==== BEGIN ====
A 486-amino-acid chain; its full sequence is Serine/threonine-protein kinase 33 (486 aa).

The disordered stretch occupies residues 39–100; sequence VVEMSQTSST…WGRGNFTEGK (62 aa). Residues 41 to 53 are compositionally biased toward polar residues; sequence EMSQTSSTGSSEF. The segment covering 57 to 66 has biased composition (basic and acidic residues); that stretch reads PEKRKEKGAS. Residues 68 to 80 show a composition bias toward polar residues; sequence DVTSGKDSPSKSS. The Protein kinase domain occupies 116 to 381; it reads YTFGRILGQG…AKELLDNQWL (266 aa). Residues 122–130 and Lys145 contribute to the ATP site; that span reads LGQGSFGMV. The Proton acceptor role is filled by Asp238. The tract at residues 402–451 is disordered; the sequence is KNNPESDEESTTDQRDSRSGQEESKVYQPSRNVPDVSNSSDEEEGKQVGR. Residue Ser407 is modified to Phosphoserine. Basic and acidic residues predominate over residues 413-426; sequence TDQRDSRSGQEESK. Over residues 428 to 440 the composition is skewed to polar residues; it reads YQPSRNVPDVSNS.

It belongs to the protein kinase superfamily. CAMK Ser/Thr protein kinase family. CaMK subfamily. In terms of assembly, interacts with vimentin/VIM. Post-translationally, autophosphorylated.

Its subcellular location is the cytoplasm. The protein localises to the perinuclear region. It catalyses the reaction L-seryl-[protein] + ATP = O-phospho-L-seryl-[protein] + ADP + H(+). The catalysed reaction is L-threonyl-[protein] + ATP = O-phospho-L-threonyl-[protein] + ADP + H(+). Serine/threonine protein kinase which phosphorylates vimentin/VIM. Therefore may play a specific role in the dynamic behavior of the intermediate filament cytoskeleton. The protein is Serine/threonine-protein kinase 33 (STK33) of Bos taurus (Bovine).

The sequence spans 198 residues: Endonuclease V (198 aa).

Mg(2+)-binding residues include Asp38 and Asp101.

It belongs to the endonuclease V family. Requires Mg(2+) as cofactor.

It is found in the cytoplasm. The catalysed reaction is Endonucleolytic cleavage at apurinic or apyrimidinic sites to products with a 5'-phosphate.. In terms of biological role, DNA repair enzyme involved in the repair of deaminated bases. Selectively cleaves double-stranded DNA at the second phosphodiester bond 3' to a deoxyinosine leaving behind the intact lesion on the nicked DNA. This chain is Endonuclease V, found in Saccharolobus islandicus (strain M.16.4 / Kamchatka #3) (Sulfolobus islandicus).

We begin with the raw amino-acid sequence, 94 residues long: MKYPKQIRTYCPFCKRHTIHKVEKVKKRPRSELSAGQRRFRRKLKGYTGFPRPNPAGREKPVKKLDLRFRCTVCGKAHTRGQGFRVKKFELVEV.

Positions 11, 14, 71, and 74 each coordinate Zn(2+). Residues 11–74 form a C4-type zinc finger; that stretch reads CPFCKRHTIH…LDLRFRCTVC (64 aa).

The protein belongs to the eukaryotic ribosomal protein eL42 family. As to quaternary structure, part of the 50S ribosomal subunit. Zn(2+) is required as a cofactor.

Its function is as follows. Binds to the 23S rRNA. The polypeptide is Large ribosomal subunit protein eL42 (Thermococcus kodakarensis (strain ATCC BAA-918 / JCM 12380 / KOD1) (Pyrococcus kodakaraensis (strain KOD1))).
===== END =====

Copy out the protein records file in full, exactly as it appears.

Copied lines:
A 486-amino-acid chain; its full sequence is Serine/threonine-protein kinase 33 (486 aa).

The disordered stretch occupies residues 39–100; sequence VVEMSQTSST…WGRGNFTEGK (62 aa). Residues 41 to 53 are compositionally biased toward polar residues; sequence EMSQTSSTGSSEF. The segment covering 57 to 66 has biased composition (basic and acidic residues); that stretch reads PEKRKEKGAS. Residues 68 to 80 show a composition bias toward polar residues; sequence DVTSGKDSPSKSS. The Protein kinase domain occupies 116 to 381; it reads YTFGRILGQG…AKELLDNQWL (266 aa). Residues 122–130 and Lys145 contribute to the ATP site; that span reads LGQGSFGMV. The Proton acceptor role is filled by Asp238. The tract at residues 402–451 is disordered; the sequence is KNNPESDEESTTDQRDSRSGQEESKVYQPSRNVPDVSNSSDEEEGKQVGR. Residue Ser407 is modified to Phosphoserine. Basic and acidic residues predominate over residues 413-426; sequence TDQRDSRSGQEESK. Over residues 428 to 440 the composition is skewed to polar residues; it reads YQPSRNVPDVSNS.

It belongs to the protein kinase superfamily. CAMK Ser/Thr protein kinase family. CaMK subfamily. In terms of assembly, interacts with vimentin/VIM. Post-translationally, autophosphorylated.

Its subcellular location is the cytoplasm. The protein localises to the perinuclear region. It catalyses the reaction L-seryl-[protein] + ATP = O-phospho-L-seryl-[protein] + ADP + H(+). The catalysed reaction is L-threonyl-[protein] + ATP = O-phospho-L-threonyl-[protein] + ADP + H(+). Serine/threonine protein kinase which phosphorylates vimentin/VIM. Therefore may play a specific role in the dynamic behavior of the intermediate filament cytoskeleton. The protein is Serine/threonine-protein kinase 33 (STK33) of Bos taurus (Bovine).

The sequence spans 198 residues: Endonuclease V (198 aa).

Mg(2+)-binding residues include Asp38 and Asp101.

It belongs to the endonuclease V family. Requires Mg(2+) as cofactor.

It is found in the cytoplasm. The catalysed reaction is Endonucleolytic cleavage at apurinic or apyrimidinic sites to products with a 5'-phosphate.. In terms of biological role, DNA repair enzyme involved in the repair of deaminated bases. Selectively cleaves double-stranded DNA at the second phosphodiester bond 3' to a deoxyinosine leaving behind the intact lesion on the nicked DNA. This chain is Endonuclease V, found in Saccharolobus islandicus (strain M.16.4 / Kamchatka #3) (Sulfolobus islandicus).

We begin with the raw amino-acid sequence, 94 residues long: MKYPKQIRTYCPFCKRHTIHKVEKVKKRPRSELSAGQRRFRRKLKGYTGFPRPNPAGREKPVKKLDLRFRCTVCGKAHTRGQGFRVKKFELVEV.

Positions 11, 14, 71, and 74 each coordinate Zn(2+). Residues 11–74 form a C4-type zinc finger; that stretch reads CPFCKRHTIH…LDLRFRCTVC (64 aa).

The protein belongs to the eukaryotic ribosomal protein eL42 family. As to quaternary structure, part of the 50S ribosomal subunit. Zn(2+) is required as a cofactor.

Its function is as follows. Binds to the 23S rRNA. The polypeptide is Large ribosomal subunit protein eL42 (Thermococcus kodakarensis (strain ATCC BAA-918 / JCM 12380 / KOD1) (Pyrococcus kodakaraensis (strain KOD1))).